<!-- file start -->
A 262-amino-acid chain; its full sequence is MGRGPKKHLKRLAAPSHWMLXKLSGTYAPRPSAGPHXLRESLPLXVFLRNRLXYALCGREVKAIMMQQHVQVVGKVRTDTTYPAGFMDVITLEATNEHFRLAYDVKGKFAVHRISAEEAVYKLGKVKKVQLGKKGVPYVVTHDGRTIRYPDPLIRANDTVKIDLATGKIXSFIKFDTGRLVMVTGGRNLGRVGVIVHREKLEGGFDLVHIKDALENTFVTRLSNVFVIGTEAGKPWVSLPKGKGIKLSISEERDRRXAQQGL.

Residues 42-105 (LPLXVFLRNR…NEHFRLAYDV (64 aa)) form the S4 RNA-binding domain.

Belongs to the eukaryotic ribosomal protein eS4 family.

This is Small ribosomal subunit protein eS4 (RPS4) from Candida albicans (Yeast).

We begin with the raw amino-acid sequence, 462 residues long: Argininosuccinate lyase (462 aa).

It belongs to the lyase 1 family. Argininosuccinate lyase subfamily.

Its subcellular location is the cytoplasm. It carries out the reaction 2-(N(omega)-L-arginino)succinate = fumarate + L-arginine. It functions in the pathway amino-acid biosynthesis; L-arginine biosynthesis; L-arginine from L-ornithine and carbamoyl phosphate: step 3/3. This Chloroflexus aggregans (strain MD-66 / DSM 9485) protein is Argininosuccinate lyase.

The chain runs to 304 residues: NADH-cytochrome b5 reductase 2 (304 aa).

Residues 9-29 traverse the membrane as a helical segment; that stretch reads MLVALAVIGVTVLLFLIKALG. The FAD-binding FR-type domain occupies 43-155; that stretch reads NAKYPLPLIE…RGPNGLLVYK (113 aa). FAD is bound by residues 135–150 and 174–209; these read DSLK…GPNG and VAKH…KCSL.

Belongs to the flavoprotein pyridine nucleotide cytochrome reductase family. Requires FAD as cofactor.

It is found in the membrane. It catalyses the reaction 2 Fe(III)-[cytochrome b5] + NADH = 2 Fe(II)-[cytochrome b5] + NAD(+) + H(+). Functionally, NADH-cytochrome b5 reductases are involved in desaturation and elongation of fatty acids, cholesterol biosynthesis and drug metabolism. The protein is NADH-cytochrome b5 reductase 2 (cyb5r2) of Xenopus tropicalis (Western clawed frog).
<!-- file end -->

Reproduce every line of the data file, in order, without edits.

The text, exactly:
A 262-amino-acid chain; its full sequence is MGRGPKKHLKRLAAPSHWMLXKLSGTYAPRPSAGPHXLRESLPLXVFLRNRLXYALCGREVKAIMMQQHVQVVGKVRTDTTYPAGFMDVITLEATNEHFRLAYDVKGKFAVHRISAEEAVYKLGKVKKVQLGKKGVPYVVTHDGRTIRYPDPLIRANDTVKIDLATGKIXSFIKFDTGRLVMVTGGRNLGRVGVIVHREKLEGGFDLVHIKDALENTFVTRLSNVFVIGTEAGKPWVSLPKGKGIKLSISEERDRRXAQQGL.

Residues 42-105 (LPLXVFLRNR…NEHFRLAYDV (64 aa)) form the S4 RNA-binding domain.

Belongs to the eukaryotic ribosomal protein eS4 family.

This is Small ribosomal subunit protein eS4 (RPS4) from Candida albicans (Yeast).

We begin with the raw amino-acid sequence, 462 residues long: Argininosuccinate lyase (462 aa).

It belongs to the lyase 1 family. Argininosuccinate lyase subfamily.

Its subcellular location is the cytoplasm. It carries out the reaction 2-(N(omega)-L-arginino)succinate = fumarate + L-arginine. It functions in the pathway amino-acid biosynthesis; L-arginine biosynthesis; L-arginine from L-ornithine and carbamoyl phosphate: step 3/3. This Chloroflexus aggregans (strain MD-66 / DSM 9485) protein is Argininosuccinate lyase.

The chain runs to 304 residues: NADH-cytochrome b5 reductase 2 (304 aa).

Residues 9-29 traverse the membrane as a helical segment; that stretch reads MLVALAVIGVTVLLFLIKALG. The FAD-binding FR-type domain occupies 43-155; that stretch reads NAKYPLPLIE…RGPNGLLVYK (113 aa). FAD is bound by residues 135–150 and 174–209; these read DSLK…GPNG and VAKH…KCSL.

Belongs to the flavoprotein pyridine nucleotide cytochrome reductase family. Requires FAD as cofactor.

It is found in the membrane. It catalyses the reaction 2 Fe(III)-[cytochrome b5] + NADH = 2 Fe(II)-[cytochrome b5] + NAD(+) + H(+). Functionally, NADH-cytochrome b5 reductases are involved in desaturation and elongation of fatty acids, cholesterol biosynthesis and drug metabolism. The protein is NADH-cytochrome b5 reductase 2 (cyb5r2) of Xenopus tropicalis (Western clawed frog).